Acton Town: The Beginning
A drunk conversation that began with two friends guessing how many tube stations there are in London, continued with a Google search revealing the answer of 270, and ended with a handshake, sealing an agreement that we would go on a night out around every single one. So here we are, on a 23-year pub crawl that will take us from Acton Town to Woodside Park and from early adulthood to deepest middle age.
We start our journey in alphabetical order and begin in the West London enclave of Acton. Home to the first ever Waitrose, the birth place of ‘The Who’ and, with 23 years stretching out in front of us, our first stop on the Ultimate London Pub Crawl.
A ]is for many things. A is for Apple. A is for Alpha. A is for Acton – the anterior stop on our boozy adventure that will take us to every corner of the capital and beyond. With trepidation and dizzy, naïve excitement we trudged up the District line to Acton Town. Our Alpha. Our Apple.
First drinking hole – Paul et Virginie – a restaurant and bar named after the plaudit-burdened Jacques-Henri Bernardin de Saint-Pierre novel and situated a stone’s throw southward from Acton Town station. Despite the exotic, highbrow name, our first pint at our first stop on the first evening of our big adventure was not brimming with the beauty and majesty of Mauritius. In this instance A was for Afflictive. The restaurant aspect of the venue seemed mostly abandoned and the bar, adorned with bizarre trinkets from adolescent wiles (a small shark jaw, a Bart Simpson neon bar light, a dust-covered inflatable palm tree and one solitary, crumbled drinker desperately clinging onto the far end), was staffed by a haggard man with eyes that were so pained by the sight of strangers that they squinted into tight, accusing piss-holes every time they were faced with one. Paul et Virginie did, however, appear to have a large selection of popular lagers which would surely take the edge off the silence.
“Two Heinekens please.”
“No, Heinekens please.”
“No. Fosters . . . or cider.”
“Fosters or cider?”
A single nod from the sturdy face.
“Two Fosters then please.”
Our dreams of larger than life characters and anecdotes galore were fading fast. We drank, quickly and in silence, bailing before our empty glasses had even met the sticky top of the bar, and walked northwards praying for warmer climes. Much to our dismay, and to the dismay of the community one imagines, we passed a number of boarded up boozers during our search for another foaming glass. Acton appears to be a suburb that is struggling. Some establishments seemed to have been closed for many months, maybe longer. Some looked as if they had called last last-orders barely hours earlier.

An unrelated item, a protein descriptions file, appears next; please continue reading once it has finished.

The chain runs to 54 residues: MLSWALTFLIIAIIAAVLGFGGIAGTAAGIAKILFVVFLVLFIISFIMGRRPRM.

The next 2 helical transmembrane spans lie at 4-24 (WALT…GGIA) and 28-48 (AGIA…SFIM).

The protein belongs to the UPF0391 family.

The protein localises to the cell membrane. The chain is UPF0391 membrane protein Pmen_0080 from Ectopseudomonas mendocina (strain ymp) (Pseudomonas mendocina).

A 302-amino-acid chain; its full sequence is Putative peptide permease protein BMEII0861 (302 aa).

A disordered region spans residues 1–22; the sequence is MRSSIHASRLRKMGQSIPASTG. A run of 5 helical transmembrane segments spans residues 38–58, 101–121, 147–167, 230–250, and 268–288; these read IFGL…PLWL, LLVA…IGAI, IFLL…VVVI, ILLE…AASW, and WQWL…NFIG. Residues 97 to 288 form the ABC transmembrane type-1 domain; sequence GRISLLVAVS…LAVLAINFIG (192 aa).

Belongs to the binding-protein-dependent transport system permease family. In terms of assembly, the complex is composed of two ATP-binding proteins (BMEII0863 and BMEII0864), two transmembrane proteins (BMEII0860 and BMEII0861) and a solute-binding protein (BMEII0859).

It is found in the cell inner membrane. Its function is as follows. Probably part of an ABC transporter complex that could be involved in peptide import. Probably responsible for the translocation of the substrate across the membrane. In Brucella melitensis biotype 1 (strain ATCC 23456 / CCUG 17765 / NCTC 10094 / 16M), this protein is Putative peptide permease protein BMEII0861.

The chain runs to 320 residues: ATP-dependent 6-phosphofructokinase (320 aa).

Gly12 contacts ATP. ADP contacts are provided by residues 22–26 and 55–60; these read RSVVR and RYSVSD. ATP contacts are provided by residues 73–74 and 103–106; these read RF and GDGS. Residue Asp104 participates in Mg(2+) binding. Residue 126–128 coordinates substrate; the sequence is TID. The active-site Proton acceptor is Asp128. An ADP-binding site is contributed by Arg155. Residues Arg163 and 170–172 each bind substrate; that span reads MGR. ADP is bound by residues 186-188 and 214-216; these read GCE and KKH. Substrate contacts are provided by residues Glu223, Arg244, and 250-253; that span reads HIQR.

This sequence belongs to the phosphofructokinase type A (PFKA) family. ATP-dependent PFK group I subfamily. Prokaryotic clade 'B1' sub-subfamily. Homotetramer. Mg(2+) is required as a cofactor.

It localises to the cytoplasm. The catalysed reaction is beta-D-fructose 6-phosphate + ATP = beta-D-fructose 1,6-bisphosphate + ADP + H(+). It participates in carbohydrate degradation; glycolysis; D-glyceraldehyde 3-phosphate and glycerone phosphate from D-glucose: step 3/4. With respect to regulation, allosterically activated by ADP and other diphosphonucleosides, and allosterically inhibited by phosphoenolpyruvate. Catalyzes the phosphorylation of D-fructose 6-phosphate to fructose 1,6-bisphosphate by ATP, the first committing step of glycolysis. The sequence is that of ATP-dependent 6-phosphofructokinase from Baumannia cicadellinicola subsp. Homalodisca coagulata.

We finally stumbled upon The Red Lion and Pineapple, an amusingly named Wetherspoon’s that provides all the trimmings you’d expect from the chain – cheap beer, cheap food, cheap thrills. But across the way we could see our next stop, The Chatsworth. From our viewpoint it appeared to have class, panache even. Is this why other Acton pubs had fallen by the wayside, because The Chatsworth had monopolised with its high-class jinks? We finished our microwave meals with gusto, flattened our hair and headed across.
It turns out The Chatsworth is not famed for its high-class jinks. No matter what the patrons tell you.
“The girls will look after you”, a regular told us, referring to the busty bar staff. “It’s great here. You boys will get lucky tonight, no problem”. He then left and, with no company in tow, took a third of the clientele with him. Greg and I shared a look – Acton was an inauspicious start. But, to the regular’s credit, we did get lucky – sort of.
The Chatsworth soon filled up and a young girl, wearing leggings and a low cut top, proceeded to grind every male in the venue. No cock was safe from an uninvited dry hump. Some men hoarded round her desperate for a go, clutching her face to try and steal a kiss which may or may not confirm a halved taxi fare. The others (myself and Greg included) shied away, unwilling voyeurs to a fully clothed courtship of the most perverse order. Our obvious reluctance did not stop her swaggering over, sticking her gyrating arse on our crotches and thrusting her fake-tanned fingers down our pants. It would appear that in Acton, A is for Anything Goes.
We soon found ourselves on the dance floor, grooving to Franz Ferdinand and other standard bar/club options. Chatting to an Australian who had recently moved over to find work, I asked him the difference between Acton and Sydney, “It’s pretty much the same” he drawled, “full of Australians and Asian cunts”. Skirting over his blue remarks I asked what he thought of London.
“Y’know, I’m not scared of your city gangsters because I once killed a wild pig with a knife”. He suddenly pointed to his sister, a chunky girl who was so proud of her heritage she wore leggings adorned with maps of Australia: “she’s my sister, so if you want to have a go you can”. As desperate as we were to fulfil the promises of The Chatsworth regular, the last tube was calling.
A is for Apple. A is for Alpha. A is for Acton. A is for Absurd.
You can follow the progress of the lads at https://ultimatelondonpubcrawl.wordpress.com/